The final round of the GT3 Championship was held in Zolder, Belgium. It was really nice to take the Eurostar rather than flying: I had begun to get bored of the over-bearing security checks and interminable waiting associated with air travel, and the Eurostar is just so relaxed in comparison. Turn up half an hour before, get on the train, arrive at destination. I stayed in a hotel in Zolder called the Top Class, which with a name like that I was fully prepared to be the opposite! But it turned out to be a lovely little family-run place, with the half-dozen comfortable rooms an adjunct to the absolutely lovely modern cuisine of their restaurant. Lovely people, lovely place. Stay there! My safety release strap was working well, too, keeping everything secure after squeezing down the narrow path between the fence and barrier at the first corner.
I balanced the fine food at the hotel with something rather more traditional. Waffles. Om nom nom.
My hotel in Los Arcos, where the Navarra track in northern Spain in northern Spain is located, was rather more incongruous. It was a petrol station. Very bizarre. But, it was ideally located just five minutes from the track, had comfortable IKEA-a-like rooms and friendly staff. And good coffee. Memories from Spain include the incredibly clear moon that was still out when the race morning warm-up was due to start, followed by the golden glow of a glorious dawn. Here I received a final send-off from the European rain and a selection of the most incredibly rainbows. Time to say goodbye to a chilly European Autumn and hello South America. After a lot of flying for us, and a month-long voyage in sea containers for all the cars.
Interlagos. Brazil. I still can’t believe I’ve been there. The place just exudes history. It’s an anachronism amongst F1 tracks: compared to, say Yas Marina it’s a relic of a bygone age that surely has no place on the calendar. But thank god it does. It’s incredible. The new track layout nestles in the arms of the fearsome original, which was a true man’s track. I’ve got a Temple Of Speed on the place which I’ll put up soon, describing my walk around it.
At the track, the sound of industry was countered by nature. The bass clanging and hammering as the work crews broke down the scaffolding grandstands erected for the F1 race a couple of weeks previously was countered by the bird song coming from the unexpected nature reserve that has sprung up in the middle of the track.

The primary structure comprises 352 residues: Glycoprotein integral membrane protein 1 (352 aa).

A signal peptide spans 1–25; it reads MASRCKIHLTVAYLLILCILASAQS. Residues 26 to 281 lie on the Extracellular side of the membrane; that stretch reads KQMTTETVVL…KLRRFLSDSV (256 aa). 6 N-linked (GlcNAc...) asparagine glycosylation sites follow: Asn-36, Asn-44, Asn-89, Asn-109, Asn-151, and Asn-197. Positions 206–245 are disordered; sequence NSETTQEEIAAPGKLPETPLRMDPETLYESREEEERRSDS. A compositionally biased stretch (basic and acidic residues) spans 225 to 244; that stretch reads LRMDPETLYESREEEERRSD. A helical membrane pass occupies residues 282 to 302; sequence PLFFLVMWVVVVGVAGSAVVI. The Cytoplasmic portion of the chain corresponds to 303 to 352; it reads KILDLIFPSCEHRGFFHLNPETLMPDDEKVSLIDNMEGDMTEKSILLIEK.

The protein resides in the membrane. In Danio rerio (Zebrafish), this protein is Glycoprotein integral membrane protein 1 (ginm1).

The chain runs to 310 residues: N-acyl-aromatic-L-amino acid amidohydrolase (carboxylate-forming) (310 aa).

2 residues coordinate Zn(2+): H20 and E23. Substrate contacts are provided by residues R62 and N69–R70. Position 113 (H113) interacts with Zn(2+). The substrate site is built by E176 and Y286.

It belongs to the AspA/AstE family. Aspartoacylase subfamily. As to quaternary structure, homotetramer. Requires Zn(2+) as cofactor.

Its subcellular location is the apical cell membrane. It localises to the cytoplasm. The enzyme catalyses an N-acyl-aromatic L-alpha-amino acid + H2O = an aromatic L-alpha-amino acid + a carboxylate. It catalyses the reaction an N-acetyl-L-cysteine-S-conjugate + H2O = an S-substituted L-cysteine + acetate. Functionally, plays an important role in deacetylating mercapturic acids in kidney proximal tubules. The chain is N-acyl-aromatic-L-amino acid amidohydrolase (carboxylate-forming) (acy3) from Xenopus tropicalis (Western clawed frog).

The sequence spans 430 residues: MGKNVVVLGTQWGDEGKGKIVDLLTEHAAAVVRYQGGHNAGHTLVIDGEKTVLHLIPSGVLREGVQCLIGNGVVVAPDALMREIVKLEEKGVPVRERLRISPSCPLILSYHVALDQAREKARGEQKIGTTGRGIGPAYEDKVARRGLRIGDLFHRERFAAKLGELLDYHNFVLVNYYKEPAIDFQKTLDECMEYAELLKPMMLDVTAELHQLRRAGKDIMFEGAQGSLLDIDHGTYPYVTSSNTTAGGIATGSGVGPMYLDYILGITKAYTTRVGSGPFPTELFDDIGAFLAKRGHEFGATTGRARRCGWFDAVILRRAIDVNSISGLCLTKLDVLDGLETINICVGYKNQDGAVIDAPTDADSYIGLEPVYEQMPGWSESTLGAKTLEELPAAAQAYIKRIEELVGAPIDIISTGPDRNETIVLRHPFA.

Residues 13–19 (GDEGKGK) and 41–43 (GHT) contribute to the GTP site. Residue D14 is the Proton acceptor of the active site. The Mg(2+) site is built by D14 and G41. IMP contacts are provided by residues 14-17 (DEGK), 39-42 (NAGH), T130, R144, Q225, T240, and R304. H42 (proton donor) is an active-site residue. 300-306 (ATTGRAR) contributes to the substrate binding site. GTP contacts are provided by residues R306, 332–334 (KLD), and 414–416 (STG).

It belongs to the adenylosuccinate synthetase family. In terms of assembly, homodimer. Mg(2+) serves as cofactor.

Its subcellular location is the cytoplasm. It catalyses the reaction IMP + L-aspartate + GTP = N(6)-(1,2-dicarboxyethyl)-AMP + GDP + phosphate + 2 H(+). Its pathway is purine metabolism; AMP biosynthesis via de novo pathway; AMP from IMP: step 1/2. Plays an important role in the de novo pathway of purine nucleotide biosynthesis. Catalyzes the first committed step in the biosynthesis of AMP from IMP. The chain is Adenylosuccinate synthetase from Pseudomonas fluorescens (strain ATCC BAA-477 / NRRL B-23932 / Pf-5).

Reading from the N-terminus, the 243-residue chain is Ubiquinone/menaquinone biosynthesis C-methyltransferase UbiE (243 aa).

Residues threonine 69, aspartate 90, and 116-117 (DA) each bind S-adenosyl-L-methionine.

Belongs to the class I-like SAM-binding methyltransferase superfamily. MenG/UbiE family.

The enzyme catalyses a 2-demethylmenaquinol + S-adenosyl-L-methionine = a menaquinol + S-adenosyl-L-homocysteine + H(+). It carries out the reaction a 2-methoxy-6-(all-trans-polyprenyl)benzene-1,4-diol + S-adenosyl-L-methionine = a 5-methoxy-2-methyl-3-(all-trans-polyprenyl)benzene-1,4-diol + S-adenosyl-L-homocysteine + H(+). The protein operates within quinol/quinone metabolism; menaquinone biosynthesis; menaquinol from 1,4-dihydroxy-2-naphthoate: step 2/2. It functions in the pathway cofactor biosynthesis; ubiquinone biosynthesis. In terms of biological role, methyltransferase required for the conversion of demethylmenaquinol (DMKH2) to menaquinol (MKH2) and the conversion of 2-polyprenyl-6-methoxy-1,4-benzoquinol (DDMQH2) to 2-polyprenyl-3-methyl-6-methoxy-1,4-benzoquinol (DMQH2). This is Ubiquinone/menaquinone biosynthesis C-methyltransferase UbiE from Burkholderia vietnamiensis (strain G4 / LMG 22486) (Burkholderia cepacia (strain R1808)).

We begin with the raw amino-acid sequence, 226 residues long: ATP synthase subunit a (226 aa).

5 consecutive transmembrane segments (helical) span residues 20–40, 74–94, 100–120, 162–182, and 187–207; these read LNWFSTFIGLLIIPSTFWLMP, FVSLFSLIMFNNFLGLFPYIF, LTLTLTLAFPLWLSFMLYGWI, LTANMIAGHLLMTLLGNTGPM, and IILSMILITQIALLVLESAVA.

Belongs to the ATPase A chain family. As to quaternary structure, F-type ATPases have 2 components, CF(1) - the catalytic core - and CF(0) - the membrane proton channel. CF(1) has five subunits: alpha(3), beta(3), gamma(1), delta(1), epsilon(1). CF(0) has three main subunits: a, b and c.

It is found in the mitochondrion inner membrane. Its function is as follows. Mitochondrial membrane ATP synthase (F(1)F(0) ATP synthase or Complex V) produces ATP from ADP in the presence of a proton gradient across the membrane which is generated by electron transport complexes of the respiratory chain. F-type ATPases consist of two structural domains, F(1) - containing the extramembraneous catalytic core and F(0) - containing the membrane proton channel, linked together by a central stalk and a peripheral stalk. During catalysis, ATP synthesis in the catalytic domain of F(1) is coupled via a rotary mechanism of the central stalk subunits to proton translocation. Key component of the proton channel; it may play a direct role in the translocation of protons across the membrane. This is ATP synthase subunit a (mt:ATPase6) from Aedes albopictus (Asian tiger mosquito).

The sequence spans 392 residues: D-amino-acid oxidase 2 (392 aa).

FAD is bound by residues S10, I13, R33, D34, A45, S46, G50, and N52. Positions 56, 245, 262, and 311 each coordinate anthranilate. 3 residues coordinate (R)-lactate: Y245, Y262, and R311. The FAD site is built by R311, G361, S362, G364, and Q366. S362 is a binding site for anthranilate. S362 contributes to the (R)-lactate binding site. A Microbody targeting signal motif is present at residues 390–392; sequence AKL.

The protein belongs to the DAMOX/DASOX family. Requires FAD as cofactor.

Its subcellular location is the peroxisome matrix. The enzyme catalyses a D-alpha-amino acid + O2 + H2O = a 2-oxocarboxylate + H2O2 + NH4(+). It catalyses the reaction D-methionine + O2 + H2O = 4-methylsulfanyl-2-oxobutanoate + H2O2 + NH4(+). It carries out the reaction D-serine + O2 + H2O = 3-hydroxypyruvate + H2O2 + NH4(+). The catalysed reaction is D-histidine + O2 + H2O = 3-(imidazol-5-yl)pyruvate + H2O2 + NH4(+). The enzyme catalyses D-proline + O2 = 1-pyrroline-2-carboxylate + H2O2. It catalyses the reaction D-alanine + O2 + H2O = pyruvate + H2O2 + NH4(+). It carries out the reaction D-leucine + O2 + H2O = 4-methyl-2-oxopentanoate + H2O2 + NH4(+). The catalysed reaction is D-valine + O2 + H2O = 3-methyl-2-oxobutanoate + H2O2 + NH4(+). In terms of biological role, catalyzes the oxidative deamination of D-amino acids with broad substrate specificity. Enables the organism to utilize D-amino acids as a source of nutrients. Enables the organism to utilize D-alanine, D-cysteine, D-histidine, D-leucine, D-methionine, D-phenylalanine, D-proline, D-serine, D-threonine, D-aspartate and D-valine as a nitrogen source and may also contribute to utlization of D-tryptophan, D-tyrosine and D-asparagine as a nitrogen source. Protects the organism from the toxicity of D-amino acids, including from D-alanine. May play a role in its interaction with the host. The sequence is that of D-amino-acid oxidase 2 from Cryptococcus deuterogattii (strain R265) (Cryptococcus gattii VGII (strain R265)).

What is a 4×4 course in the infield has become a sanctuary for local wildlife fleeing from the encroaching town of Sao Paolo. 60 years ago, the track was in the countryside on the outskirts of town; now it’s completely surrounded by concrete and breeze block.
Some of the wildlife is more wild than others. Whilst stalking the beautiful owls that flit around the woods I realised it was actually me who was being stalked. I’m not great with dogs at the best of times, so when the barking started all thoughts of ‘isn’t nature great’ turned to ‘nature is out to KILL ME NOW’. I’m sure they just wanted to be friends. And invite me to dinner. It’s just that I was pretty sure I was the dinner.
The giddiness of my escape from the killer pack of slavering fang dogs/harmless puppies (delete as appropriate) then probably contributed my faux pas in the Qualifying Race press conference. Leaning across for a better shot, I leant on the one table they hadn’t screwed together properly. So, just as the first question is about to be asked there was a loud bang as the table collapsed and I ended up in a heap on the floor. I think I got away with it… In no way shape or form. Post the racing, the richer locals took to the air to leave the track whilst we made our way out in a minivan through the throng of cars and bikes and back to the hotel.
But Sao Paolo was all about that up and down, fright and delights. Another place I hope I get the chance to go back to and spend more time in.
Racing over, I swapped local Itaipava for Quilmes as I went on an enjoyable road trip with some of the Sumo Power guys, making our way from Buenos Aires to San Luis via Mendoza.
After the run of hotels during the year, it was not at all unpleasant to be sharing a nice holiday cabin only 10 minutes drive from the San Luis track. This area is particularly popular with vacationing Argentinians, and these places are real home from homes – with the balmy temperature, stocked fridge and swimming pool the whole team soaked up the end of term atmosphere of this final round.